My 11 year old son and I just finished a weekend journey into the abyss; namely, the abyss under Raccoon Mountain near Chattanooga, Tennessee. A spelunking excursion. A time of testing, of adventure. On both counts, it was a success!
I’ve been in caves before, but those caves were guided tours down well lit walkways, viewing yawning chasms and expansive arenas. This was decidedly different, and I knew it would be the moment they handed us mining helmets, gloves, and knee pads. This was a trip that I didn’t initially sign Tyler up for, because I didn’t think he’d be ready for something so tough. Yet when I told him I didn’t think we’d go, he was adamant: “Dad, I want to go!” “Son, you know this isn’t going to be easy at all, don’t you?” “Yeah, dad, that’s why I wanna go!” (God, I love this boy!)
Boy, I had no idea HOW tough it was going to be…for both of us. But what an adventure!
Our guide led us through the well lit cave entrance, where we would wind up sleeping for the night once the excursion was done. We rounded a corner, and he said “Lights on”. We turned the lights on our helmets on, and it was the only light source we had for the next four hours. It’s also one of the last times we were able to stand straight up. Our first area was a crawl space barely two and a half feet high, and roughly 30 feet long. Some areas were smaller than that, and required quite a bit of creativity to get through. One area that was so steep and so slick, that we had to perform rope belays (again, in the pitch, pitch dark) to get up. Other areas where you simply sat down and slid off the edge of a rock, down to…well, we couldn’t always see where it wound up.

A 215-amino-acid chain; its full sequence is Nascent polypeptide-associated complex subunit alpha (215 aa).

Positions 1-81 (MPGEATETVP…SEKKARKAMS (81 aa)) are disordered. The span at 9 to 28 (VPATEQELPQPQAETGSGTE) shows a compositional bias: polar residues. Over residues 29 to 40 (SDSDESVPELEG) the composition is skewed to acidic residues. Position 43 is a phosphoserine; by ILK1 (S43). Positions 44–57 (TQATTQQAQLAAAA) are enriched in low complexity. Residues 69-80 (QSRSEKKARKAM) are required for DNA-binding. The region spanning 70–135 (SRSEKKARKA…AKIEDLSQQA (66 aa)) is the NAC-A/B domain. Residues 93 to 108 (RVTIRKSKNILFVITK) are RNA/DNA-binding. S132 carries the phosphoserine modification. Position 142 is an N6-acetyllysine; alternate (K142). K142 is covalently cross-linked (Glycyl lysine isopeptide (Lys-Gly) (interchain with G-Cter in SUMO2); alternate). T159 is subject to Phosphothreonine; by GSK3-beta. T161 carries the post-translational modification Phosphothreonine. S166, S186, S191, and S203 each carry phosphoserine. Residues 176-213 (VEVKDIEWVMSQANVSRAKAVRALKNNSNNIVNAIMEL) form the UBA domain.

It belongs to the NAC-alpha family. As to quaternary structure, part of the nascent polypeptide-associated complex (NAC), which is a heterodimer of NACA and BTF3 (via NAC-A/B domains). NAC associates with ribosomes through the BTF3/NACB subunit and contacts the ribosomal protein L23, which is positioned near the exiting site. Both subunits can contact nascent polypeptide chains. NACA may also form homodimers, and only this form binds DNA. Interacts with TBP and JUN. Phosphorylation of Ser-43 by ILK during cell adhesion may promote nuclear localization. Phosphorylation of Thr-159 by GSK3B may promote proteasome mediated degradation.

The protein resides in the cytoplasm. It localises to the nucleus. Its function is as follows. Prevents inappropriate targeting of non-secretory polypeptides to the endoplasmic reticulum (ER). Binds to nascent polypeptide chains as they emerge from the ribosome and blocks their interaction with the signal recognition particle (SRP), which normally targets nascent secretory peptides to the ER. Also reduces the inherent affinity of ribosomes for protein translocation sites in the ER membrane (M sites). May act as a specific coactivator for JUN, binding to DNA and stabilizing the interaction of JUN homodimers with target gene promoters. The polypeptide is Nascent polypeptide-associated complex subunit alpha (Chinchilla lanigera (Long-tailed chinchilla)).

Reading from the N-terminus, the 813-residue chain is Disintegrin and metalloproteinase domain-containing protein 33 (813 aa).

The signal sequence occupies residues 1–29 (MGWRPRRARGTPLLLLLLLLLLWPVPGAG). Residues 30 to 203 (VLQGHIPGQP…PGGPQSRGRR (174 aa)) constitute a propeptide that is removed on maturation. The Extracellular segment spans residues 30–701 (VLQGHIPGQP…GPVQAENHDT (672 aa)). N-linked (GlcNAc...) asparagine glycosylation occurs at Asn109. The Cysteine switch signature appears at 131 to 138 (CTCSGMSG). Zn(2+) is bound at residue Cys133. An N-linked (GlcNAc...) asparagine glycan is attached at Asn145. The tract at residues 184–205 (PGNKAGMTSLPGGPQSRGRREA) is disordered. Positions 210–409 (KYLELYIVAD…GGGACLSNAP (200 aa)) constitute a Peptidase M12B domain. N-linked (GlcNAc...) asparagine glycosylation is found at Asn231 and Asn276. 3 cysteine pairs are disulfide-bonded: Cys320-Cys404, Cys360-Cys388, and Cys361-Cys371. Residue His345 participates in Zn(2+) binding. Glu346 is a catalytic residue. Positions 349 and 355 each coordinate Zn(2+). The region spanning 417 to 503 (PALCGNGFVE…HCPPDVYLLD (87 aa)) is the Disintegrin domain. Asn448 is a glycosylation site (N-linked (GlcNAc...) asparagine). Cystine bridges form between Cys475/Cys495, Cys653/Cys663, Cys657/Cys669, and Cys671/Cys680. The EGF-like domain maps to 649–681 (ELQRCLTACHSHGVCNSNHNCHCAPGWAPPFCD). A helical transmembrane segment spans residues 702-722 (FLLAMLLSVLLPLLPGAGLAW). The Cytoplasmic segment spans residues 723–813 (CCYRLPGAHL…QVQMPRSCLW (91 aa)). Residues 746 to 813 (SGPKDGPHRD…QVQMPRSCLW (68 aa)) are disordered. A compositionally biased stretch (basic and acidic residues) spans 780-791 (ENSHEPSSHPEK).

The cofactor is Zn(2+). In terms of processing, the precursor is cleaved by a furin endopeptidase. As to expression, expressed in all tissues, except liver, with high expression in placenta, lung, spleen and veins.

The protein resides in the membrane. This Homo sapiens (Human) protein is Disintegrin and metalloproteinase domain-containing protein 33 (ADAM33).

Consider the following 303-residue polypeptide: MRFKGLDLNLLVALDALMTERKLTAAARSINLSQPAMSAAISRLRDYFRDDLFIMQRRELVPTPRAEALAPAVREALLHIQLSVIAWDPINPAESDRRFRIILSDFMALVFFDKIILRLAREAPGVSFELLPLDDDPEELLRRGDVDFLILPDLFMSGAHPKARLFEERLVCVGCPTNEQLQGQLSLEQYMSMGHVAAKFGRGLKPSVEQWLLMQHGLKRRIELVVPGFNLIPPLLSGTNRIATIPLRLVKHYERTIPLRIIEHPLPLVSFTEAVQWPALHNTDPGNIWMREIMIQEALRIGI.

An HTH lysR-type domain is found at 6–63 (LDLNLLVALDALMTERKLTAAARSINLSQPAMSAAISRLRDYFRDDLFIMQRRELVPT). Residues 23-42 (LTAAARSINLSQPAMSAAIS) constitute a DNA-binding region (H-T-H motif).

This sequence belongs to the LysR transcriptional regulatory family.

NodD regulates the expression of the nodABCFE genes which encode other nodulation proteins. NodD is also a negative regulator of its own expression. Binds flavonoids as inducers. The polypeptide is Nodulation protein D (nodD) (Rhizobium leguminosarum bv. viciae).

It was what they called a ‘wild cave’ experience. Yeah, that about sums it up. Wild.
Tyler did fantastically. He was really challenged in a couple of spots, but I could tell that this was calling out something inside of him, because he never complained, never quit. It was awesome, as his father, watching him overcome obstacles harder than any he’d ever faced, at least physically. At the end of every challenging climb or crawl, we’d give each other a high five. It was a rich experience.
The next morning, after weathering a night on a cold cave floor, with stalagmites dripping colder water into my ear, we wandered out of the cave, into a cold crisp, beautifully foggy morning, changed our dingy clothing, and ate a light breakfast. I knew I needed to commemorate this event in some small way. Tyler had done something dangerous, and I wanted to give him something dangerous to remember it. So we went into the gift shop, and looked. He spotted a fixed blade hunting knife that he really liked. Perfect.
He wears that thing like a badge of honor, and well he should. He is rapidly speeding toward his rite of passage into manhood, his Warrior’s Path trials, and he showed me once again, through this event, that he is going to do just fine.